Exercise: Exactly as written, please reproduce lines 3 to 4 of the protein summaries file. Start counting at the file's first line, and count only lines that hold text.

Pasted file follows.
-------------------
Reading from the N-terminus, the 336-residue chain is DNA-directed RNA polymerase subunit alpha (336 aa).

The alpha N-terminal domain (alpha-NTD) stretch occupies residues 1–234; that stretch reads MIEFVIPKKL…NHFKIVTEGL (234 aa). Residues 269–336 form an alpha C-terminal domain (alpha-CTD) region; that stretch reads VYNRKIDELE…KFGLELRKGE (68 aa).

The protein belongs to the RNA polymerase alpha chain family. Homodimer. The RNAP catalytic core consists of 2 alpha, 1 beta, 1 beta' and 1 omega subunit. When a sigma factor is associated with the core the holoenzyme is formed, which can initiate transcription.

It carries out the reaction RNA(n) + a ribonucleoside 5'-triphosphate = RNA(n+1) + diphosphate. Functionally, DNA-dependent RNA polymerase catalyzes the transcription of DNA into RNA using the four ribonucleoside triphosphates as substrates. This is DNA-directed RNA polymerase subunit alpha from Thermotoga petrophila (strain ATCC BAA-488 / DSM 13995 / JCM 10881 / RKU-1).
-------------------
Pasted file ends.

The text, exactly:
The protein belongs to the RNA polymerase alpha chain family. Homodimer. The RNAP catalytic core consists of 2 alpha, 1 beta, 1 beta' and 1 omega subunit. When a sigma factor is associated with the core the holoenzyme is formed, which can initiate transcription.

It carries out the reaction RNA(n) + a ribonucleoside 5'-triphosphate = RNA(n+1) + diphosphate. Functionally, DNA-dependent RNA polymerase catalyzes the transcription of DNA into RNA using the four ribonucleoside triphosphates as substrates. This is DNA-directed RNA polymerase subunit alpha from Thermotoga petrophila (strain ATCC BAA-488 / DSM 13995 / JCM 10881 / RKU-1).